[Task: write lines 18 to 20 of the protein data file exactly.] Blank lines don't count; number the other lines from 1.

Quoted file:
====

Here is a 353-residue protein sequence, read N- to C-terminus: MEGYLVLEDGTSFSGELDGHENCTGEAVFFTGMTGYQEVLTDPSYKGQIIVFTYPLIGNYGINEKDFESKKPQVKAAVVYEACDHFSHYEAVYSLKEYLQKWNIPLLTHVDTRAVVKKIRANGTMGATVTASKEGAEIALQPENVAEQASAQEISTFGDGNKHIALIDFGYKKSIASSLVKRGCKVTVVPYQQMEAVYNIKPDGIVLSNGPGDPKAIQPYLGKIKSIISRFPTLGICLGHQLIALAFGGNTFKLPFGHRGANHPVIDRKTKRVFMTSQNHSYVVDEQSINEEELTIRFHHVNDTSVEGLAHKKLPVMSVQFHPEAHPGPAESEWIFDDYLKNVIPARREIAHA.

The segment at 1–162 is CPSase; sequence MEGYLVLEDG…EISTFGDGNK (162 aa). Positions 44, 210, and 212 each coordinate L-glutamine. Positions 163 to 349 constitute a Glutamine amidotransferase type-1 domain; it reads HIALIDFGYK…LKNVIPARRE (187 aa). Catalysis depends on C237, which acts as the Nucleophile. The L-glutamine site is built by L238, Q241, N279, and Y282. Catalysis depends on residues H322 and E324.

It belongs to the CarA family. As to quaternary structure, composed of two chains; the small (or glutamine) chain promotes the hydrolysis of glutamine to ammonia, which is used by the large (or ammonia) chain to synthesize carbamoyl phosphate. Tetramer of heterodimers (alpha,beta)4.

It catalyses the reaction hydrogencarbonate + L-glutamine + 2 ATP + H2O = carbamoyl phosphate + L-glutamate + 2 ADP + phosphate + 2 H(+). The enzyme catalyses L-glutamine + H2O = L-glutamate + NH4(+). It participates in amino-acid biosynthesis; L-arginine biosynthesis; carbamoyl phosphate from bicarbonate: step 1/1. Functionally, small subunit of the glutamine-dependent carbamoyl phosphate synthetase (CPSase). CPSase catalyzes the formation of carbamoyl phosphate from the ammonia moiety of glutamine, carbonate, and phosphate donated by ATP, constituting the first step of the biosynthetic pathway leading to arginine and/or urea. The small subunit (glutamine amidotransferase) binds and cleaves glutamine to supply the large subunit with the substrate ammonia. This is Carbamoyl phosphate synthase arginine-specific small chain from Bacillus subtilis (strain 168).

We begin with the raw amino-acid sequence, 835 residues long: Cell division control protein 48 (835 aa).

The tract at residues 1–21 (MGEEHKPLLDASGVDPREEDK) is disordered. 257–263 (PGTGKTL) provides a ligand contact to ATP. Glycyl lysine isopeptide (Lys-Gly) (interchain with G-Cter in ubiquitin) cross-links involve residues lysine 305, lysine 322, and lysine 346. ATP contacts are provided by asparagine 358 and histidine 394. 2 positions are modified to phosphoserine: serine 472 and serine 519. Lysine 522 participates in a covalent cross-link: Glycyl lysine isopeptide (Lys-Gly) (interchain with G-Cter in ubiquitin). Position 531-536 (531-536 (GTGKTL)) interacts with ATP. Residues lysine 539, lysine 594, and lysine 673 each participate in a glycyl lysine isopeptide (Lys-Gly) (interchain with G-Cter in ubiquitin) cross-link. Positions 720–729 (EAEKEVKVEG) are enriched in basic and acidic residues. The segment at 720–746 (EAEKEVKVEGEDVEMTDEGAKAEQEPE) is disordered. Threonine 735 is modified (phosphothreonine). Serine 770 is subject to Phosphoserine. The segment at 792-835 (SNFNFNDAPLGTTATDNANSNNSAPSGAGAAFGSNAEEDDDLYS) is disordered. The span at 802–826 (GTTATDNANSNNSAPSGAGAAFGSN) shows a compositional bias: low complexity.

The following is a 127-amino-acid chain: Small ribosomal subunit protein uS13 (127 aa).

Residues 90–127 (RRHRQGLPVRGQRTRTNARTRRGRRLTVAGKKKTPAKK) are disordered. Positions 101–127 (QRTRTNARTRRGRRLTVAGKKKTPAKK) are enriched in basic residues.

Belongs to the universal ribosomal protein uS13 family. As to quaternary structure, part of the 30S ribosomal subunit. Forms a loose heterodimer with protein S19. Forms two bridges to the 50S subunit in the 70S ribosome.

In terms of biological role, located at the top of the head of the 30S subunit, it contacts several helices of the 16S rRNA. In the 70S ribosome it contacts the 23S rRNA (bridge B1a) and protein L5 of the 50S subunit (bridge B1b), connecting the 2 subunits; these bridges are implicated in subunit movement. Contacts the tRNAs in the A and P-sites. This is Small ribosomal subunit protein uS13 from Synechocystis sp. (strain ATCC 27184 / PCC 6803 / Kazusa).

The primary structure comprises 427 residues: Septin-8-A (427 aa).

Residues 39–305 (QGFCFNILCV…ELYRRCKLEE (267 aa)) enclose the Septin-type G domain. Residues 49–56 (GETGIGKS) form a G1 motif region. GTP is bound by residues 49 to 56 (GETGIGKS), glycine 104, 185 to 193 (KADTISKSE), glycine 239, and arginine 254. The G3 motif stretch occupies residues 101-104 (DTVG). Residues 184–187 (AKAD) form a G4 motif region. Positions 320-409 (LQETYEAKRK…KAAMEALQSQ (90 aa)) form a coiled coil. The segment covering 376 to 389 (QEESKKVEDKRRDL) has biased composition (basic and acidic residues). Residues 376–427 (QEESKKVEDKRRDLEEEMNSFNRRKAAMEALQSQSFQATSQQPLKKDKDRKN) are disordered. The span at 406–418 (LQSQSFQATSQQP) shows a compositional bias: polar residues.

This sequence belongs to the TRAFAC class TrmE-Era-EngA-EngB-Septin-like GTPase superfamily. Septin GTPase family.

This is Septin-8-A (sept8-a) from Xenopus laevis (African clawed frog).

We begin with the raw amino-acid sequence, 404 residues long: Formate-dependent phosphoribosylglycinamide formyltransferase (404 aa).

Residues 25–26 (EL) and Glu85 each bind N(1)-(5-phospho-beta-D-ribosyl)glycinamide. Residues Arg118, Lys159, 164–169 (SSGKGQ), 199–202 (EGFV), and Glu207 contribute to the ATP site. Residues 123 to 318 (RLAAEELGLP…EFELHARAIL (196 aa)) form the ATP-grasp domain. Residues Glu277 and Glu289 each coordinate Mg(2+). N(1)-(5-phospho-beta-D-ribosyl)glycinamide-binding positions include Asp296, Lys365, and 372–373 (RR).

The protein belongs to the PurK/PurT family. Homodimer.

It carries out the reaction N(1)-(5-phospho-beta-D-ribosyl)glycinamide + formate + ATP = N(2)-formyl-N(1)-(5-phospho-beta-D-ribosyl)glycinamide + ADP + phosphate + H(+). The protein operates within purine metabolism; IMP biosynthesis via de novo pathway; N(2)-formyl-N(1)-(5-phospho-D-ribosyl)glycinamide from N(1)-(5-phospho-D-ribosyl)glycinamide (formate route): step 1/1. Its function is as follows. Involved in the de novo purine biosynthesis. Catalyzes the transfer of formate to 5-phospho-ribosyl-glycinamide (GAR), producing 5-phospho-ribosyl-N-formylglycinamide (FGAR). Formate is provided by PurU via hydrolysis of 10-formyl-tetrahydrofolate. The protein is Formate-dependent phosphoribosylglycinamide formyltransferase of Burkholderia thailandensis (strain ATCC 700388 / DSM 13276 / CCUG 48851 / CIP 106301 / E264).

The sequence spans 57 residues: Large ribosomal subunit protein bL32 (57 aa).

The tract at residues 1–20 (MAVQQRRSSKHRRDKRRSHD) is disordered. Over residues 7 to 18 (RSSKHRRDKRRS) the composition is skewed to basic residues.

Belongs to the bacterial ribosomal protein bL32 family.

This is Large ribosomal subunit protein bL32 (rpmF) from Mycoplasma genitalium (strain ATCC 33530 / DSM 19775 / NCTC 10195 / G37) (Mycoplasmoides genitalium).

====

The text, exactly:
It carries out the reaction N(1)-(5-phospho-beta-D-ribosyl)glycinamide + formate + ATP = N(2)-formyl-N(1)-(5-phospho-beta-D-ribosyl)glycinamide + ADP + phosphate + H(+). The protein operates within purine metabolism; IMP biosynthesis via de novo pathway; N(2)-formyl-N(1)-(5-phospho-D-ribosyl)glycinamide from N(1)-(5-phospho-D-ribosyl)glycinamide (formate route): step 1/1. Its function is as follows. Involved in the de novo purine biosynthesis. Catalyzes the transfer of formate to 5-phospho-ribosyl-glycinamide (GAR), producing 5-phospho-ribosyl-N-formylglycinamide (FGAR). Formate is provided by PurU via hydrolysis of 10-formyl-tetrahydrofolate. The protein is Formate-dependent phosphoribosylglycinamide formyltransferase of Burkholderia thailandensis (strain ATCC 700388 / DSM 13276 / CCUG 48851 / CIP 106301 / E264).

The sequence spans 57 residues: Large ribosomal subunit protein bL32 (57 aa).

The tract at residues 1–20 (MAVQQRRSSKHRRDKRRSHD) is disordered. Over residues 7 to 18 (RSSKHRRDKRRS) the composition is skewed to basic residues.